Radio was largely overwhelmed by television, but still maintained a niche. In the 21st
century, the central question is the impact of the Internet and smartphones on traditional
broadcasting media.Most Canadian-owned stations had weak signals compared with American stations.
In the 1930s there were 60 Canadian stations but 40% of Canadians could only tune in American
stations. Many stations simply rebroadcast American radio shows. Little funding was available
for Canadian content. The most notable exceptions were religious radio shows, such as “Back
to the Bible Hour,” produced by Alberta’s premier, William Aberhart, and the increasingly
popularity of broadcast hockey games.Pressure from Graham Spry and the Canadian Radio League
encouraged Mackenzie King to request a Royal Commission on Radio Broadcasting. Its report
called for a national radio network to encourage national sentiment. In 1932, the government
of R.B. Bennett established the Canadian Radio Broadcasting Commission, transformed into
the Canadian Broadcasting Corporation in 1936. CBC set up a French language network in Quebec
and adjacent Francophone areas. Although the French language service had little competition
from American stations, it proved quite conservative in technology and programming. It was closely
aligned with powerful newspaper and Church interests and became a propaganda forum for
the traditional elites of Quebec. It did not promote separatism or a sense of Québec nationalism.==The Great Depression==Canada was hard hit by the worldwide Great
Depression that began in 1929. Between 1929 and 1933, the gross national product dropped
40% (compared to 37% in the US). Unemployment reached 27% at the depth of the Depression
in 1933. Many businesses closed, as corporate profits of $396 million in 1929 turned into
losses of $98 million in 1933. Canadian exports shrank by 50% from 1929 to 1933. Construction
all but stopped (down 82%, 1929–33), and wholesale prices dropped 30%. Wheat prices
plunged from 78c per bushel (1928 crop) to 29c in 1932.Worst hit were areas dependent
on primary industries such as farming, mining and logging, as prices fell and there were
few alternative jobs. Most families had moderate losses and little hardship, though they too
became pessimistic and their debts become heavier as prices fell. Some families saw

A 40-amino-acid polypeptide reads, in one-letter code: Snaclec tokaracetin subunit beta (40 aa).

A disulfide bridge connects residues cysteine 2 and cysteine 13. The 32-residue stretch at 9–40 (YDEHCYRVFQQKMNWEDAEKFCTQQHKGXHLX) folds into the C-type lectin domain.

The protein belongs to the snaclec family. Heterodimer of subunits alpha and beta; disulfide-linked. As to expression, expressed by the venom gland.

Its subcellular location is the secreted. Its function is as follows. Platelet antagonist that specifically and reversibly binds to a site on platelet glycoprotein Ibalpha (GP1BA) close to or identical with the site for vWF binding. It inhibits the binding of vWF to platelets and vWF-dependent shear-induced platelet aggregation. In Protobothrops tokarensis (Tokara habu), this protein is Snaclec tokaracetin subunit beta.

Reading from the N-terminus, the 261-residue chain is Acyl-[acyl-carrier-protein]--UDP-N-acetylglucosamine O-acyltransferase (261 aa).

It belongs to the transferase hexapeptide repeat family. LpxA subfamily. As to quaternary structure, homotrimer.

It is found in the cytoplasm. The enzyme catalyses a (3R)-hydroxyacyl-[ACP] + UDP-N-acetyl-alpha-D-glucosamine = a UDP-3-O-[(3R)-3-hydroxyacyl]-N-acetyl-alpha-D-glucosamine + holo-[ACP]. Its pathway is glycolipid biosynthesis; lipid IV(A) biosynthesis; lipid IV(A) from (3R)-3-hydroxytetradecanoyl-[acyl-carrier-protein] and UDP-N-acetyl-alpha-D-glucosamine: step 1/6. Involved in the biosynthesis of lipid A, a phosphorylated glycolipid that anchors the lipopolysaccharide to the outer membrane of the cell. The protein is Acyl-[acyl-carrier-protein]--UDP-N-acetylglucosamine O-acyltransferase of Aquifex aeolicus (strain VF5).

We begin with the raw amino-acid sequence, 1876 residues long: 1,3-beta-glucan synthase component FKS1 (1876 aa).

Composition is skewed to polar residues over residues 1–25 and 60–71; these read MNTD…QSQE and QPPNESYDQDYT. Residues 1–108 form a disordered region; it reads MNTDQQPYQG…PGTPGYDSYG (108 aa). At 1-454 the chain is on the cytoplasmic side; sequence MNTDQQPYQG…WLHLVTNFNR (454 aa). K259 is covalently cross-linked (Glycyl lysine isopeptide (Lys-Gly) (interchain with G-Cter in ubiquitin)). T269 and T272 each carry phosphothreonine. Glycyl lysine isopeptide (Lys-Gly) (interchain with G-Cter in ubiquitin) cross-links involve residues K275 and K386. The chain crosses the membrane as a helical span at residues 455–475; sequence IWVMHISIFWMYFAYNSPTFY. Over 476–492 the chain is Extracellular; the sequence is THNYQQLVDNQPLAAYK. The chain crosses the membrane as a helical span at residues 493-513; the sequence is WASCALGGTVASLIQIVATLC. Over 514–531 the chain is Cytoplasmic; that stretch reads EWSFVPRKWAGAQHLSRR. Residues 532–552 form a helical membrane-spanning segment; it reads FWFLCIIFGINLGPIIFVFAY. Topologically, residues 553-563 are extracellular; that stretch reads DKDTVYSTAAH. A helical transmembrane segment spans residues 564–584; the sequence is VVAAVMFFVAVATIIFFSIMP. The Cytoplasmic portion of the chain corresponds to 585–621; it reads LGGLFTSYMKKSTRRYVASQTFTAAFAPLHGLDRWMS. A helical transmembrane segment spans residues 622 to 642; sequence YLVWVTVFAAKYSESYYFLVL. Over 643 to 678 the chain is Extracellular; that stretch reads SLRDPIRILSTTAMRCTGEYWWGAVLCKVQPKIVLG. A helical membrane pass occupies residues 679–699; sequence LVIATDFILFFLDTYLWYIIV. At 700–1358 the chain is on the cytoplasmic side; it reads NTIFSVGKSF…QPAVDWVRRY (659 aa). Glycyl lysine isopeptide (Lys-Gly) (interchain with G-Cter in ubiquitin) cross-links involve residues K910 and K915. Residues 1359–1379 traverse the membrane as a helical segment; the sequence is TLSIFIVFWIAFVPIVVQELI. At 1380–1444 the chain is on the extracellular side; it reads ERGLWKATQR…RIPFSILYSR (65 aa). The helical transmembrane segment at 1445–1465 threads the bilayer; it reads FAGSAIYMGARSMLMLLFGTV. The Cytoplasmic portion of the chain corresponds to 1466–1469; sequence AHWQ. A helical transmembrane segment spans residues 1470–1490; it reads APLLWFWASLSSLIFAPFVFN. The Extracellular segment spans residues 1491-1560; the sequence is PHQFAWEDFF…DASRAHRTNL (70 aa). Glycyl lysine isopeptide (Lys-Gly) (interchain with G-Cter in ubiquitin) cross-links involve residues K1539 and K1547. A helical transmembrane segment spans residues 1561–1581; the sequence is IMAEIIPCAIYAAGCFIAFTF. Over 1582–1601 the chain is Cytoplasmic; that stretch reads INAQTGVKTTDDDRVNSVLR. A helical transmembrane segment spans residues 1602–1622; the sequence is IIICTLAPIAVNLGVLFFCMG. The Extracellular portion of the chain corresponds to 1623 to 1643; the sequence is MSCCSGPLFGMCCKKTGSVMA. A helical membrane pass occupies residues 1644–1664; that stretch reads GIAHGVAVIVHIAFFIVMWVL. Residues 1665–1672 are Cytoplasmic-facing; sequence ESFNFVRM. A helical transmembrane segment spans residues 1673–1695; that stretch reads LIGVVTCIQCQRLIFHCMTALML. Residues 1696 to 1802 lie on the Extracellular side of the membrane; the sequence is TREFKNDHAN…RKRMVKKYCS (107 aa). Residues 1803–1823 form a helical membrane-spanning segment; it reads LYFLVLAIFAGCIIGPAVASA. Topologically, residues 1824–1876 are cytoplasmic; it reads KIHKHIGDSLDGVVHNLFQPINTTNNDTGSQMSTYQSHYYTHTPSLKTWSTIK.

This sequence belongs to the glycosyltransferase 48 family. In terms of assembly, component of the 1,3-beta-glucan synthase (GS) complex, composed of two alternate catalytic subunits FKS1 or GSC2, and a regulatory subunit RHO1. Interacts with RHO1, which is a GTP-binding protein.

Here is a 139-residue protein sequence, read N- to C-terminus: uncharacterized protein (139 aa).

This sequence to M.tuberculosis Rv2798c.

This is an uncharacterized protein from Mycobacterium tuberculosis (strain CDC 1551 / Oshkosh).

most or all of their assets disappear, and suffered severely.
While the decline started in the United States, it quickly spread to Canada. The first industry
affected was wheat farming, which saw a collapse in prices. This impoverished the economies
of the Prairie provinces, but as wheat was then Canada’s largest export it also hurt
the rest of the country. With the collapse of the construction industry, lumbering was
even worse hit, as there were few alternative jobs in the lumbering region. This was soon
followed by a deep recession in manufacturing, first caused by a drop-off in demand in the
United States, and then by Canadians also not buying more than bare essentials. The
auto industry that prospered so greatly in the 1920s was badly hit. Construction came
to a halt. People who lost jobs because of layoffs and closures had a very hard time
finding a new ones—especially older men and teenagers. Unemployment rose to 25 per
cent.===Government reaction===
In 1930 in the first stage of the long depression, Prime Minister Mackenzie King believed that
the crisis was a temporary swing of the business cycle and that the economy would soon recover
without government intervention. He refused to provide unemployment relief or federal
aid to the provinces, saying that if Conservative provincial governments demanded federal dollars
he would not give them “a five cent piece.” His blunt wisecrack was used to defeat the
Liberals in the 1930 election. The main issue was the rapid deterioration in the economy